Collaboration is Important for Successful Leadership
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Everyone knows that collaboration is good, but how do you encourage people to practice it?
It’s dangerous for leaders to have everyone around the table agreeing with them. I have one of the most diverse teams in terms of gender, race, background; people who have deep expertise in medical devices and then others who have very little; people who have been with the company for a long time versus those who are new. When I review presentations one of the first things I ask is, who else have you shared this with? What kind of feedback have you received? It’s engagement and enrollment–inspirational leadership, which goes beyond collaboration, which is getting input. But if you get input and you don’t listen and you don’t do anything different, people will stop giving you input. With inspirational collaboration you can see how the ideas morph and change as a result of the input you’ve gathered. I won’t end a meeting until I’ve heard from everyone. I try to create a safe environment for people to disagree. That’s the other thing. Leaders can say that they want to hear different opinions, but it’s important to create a culture where people can tell the truth.

If your focus is collaboration, how do you stand out as a leader?
One of the most critical things is being able to create followership. Being a good leader is not just coming up with lofty ideas, but creating ideas that others can be excited about and want to help you accomplish. You have to earn it. You have to influence team members not because they report to you but because they want to do what you’re asking them to do. You’ve positioned an argument that’s believable. Power isn’t delegated through a title or level. It’s influence over time. It’s a person who is able to build and sustain relationships with customers–and their peers. If you’re only able to manage up, that’s a red flag. Three-hundred-and-sixty degree leadership is very important to me. The reward of leadership is delivering results. Collaboration is how you get those results. Those who stand out are those who demonstrate an ability to synthesize big, disparate ideas into coherent strategies and then organize and align resources to execute them. Collaboration is not an end in itself, but it is a powerful enabler of extraordinary results.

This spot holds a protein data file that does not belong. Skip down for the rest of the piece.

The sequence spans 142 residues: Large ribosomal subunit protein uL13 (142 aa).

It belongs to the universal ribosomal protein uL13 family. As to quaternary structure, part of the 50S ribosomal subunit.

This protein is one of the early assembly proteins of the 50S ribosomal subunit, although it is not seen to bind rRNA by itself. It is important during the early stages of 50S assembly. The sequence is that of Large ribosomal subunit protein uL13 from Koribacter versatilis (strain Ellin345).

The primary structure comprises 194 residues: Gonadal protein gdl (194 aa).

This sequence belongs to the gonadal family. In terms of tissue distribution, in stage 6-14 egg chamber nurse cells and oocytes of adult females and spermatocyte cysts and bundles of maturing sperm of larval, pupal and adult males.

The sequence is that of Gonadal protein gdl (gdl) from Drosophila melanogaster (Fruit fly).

What can a professional do to enhance their personal brand even as a strong collaborator?
You should always know your hallway reputation. One of the major obstacles for women and particularly women of color is not knowing what people think and are saying about them when they’re not in the room. They are making major future career decisions on information that people may not ever say to your face. Don’t rely on any one boss to give you feedback on your future or about your career. Make it a point to talk to enough people so that you’re getting 360-degree information all the time. I have mentors at all levels of the organization who always tell me my reputation.


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